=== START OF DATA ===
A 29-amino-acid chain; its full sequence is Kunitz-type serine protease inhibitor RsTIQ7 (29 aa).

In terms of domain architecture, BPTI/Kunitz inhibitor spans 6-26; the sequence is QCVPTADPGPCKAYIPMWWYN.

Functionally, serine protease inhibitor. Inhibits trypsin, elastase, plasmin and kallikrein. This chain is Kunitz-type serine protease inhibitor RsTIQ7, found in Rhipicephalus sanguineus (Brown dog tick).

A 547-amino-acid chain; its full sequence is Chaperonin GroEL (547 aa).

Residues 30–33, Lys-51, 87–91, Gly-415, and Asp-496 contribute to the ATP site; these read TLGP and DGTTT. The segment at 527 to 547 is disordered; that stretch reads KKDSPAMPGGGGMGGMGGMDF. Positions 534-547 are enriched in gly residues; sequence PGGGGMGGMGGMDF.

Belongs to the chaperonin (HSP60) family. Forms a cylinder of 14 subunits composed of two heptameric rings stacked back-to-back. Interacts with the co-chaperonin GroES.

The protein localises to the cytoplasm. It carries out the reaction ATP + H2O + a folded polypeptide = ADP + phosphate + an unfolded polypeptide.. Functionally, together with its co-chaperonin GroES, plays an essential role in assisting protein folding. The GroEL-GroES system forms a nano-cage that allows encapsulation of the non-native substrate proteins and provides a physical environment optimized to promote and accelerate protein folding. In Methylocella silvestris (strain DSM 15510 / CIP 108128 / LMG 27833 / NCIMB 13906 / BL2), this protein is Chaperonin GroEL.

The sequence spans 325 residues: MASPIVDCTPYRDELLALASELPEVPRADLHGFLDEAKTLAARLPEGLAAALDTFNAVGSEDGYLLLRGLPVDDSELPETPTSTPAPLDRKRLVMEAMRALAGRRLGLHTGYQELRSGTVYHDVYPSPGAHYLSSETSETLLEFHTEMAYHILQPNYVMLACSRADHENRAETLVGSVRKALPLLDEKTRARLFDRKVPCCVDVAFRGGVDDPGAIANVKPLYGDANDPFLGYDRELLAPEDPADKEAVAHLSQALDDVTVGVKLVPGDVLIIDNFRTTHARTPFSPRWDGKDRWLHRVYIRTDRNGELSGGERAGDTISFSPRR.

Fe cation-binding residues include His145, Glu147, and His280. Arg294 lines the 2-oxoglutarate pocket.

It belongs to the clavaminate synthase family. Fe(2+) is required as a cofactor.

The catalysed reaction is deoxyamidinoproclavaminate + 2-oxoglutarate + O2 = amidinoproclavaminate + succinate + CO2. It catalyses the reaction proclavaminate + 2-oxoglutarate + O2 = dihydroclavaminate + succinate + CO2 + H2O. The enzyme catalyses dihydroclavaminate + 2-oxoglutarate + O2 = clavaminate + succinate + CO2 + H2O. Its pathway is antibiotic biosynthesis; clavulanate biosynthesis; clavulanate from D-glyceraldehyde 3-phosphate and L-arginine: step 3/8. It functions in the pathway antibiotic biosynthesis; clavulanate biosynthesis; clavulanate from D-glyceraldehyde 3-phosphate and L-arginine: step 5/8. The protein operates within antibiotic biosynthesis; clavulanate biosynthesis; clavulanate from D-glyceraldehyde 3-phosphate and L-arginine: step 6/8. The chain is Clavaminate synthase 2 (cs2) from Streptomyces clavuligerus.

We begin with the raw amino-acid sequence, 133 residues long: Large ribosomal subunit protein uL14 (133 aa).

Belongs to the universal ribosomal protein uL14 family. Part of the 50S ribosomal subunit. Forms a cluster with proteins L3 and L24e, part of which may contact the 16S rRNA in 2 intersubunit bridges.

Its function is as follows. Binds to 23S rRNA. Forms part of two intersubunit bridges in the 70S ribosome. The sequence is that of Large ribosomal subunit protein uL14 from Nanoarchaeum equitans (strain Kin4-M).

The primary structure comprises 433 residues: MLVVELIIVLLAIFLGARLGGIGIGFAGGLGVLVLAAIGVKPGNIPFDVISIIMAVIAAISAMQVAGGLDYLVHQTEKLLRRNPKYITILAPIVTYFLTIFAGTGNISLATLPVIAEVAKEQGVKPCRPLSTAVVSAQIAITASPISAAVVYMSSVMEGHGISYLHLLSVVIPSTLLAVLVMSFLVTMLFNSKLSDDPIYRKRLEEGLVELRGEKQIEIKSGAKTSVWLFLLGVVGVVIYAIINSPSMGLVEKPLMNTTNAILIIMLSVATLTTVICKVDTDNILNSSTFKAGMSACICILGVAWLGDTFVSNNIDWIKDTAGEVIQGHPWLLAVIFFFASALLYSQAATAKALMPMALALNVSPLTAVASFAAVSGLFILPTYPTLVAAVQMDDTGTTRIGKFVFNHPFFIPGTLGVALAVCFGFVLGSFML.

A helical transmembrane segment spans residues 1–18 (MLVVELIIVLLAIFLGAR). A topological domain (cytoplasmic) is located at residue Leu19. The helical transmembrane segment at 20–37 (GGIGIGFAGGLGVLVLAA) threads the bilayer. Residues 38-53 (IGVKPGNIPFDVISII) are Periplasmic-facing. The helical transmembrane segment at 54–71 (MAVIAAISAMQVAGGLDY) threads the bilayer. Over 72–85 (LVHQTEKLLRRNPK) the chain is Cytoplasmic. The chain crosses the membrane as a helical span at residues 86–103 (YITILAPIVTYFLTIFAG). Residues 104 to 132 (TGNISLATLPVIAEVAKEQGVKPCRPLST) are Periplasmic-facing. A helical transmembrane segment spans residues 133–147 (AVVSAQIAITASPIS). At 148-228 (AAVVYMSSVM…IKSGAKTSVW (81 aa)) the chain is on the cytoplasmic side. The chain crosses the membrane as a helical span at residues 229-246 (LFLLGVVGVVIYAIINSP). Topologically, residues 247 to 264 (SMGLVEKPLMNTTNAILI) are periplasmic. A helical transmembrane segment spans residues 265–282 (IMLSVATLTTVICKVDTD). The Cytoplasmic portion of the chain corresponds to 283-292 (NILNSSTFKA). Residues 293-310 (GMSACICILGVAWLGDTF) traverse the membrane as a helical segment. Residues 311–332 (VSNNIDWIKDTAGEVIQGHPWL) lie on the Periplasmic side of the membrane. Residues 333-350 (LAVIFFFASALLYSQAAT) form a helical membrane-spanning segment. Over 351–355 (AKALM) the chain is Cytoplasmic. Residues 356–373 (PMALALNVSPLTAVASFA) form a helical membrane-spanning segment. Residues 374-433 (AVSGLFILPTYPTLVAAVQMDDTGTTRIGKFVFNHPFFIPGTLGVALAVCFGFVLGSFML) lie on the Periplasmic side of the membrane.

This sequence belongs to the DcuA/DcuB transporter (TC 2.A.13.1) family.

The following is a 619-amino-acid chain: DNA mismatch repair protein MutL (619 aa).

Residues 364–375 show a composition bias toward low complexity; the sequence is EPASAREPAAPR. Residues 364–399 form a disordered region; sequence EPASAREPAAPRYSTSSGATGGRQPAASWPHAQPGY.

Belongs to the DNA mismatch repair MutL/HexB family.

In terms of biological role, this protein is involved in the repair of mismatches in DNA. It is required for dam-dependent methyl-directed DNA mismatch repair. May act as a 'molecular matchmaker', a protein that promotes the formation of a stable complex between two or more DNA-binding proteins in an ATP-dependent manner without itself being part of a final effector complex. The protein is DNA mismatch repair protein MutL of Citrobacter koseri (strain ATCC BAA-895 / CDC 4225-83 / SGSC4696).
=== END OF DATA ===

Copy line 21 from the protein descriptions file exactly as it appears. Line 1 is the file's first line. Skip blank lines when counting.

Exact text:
In terms of biological role, this protein is involved in the repair of mismatches in DNA. It is required for dam-dependent methyl-directed DNA mismatch repair. May act as a 'molecular matchmaker', a protein that promotes the formation of a stable complex between two or more DNA-binding proteins in an ATP-dependent manner without itself being part of a final effector complex. The protein is DNA mismatch repair protein MutL of Citrobacter koseri (strain ATCC BAA-895 / CDC 4225-83 / SGSC4696).